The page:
In contrast, so-called “modern” agriculture, which is in fact twentieth-century agriculture, did the exact opposite: it sought to simplify Nature. What to do in the field was defined by whatever was prescribed by “science” developed in laboratories. The path from research to practice was unidirectional, and it was seen as unproblematic: since solutions were based on science, they were considered universally applicable. The experiential knowledge of the farmer was irrelevant at best; at worst, it was treated as “prejudice”, and as an obstacle to the top-down implementation of sound scientific prescriptions from “experts”. In this view from twentieth-century science, the complexity of Nature is a problem: simplify it if you can –never mind if this means robbing the farmer of developing her art – and transforming that art into the literacy of reading instructions for use on the spray bottles and on the seed bags.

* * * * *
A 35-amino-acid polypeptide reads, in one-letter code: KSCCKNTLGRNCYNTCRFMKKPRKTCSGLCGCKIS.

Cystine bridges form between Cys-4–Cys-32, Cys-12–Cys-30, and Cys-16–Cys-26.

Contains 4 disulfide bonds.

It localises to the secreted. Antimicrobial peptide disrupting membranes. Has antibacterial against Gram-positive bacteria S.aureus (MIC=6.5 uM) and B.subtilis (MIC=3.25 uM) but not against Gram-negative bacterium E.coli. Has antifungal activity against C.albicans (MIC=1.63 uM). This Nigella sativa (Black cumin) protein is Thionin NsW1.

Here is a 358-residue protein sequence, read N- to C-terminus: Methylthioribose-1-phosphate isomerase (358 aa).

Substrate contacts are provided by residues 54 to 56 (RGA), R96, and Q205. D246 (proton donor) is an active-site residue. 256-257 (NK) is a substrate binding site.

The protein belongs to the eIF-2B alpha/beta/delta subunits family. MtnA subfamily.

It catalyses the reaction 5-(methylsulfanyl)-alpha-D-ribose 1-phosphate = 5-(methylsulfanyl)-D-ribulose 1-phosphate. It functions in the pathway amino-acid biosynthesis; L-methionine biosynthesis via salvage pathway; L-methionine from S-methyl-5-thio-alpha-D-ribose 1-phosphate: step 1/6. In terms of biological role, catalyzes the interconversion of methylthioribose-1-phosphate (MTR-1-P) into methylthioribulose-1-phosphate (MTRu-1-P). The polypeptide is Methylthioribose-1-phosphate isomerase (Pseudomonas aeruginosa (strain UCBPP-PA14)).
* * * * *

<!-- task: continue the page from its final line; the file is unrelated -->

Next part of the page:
If agroecology stems from a renewed understanding of Nature and of our relationship to Nature, it naturally follows that it is also a social movement.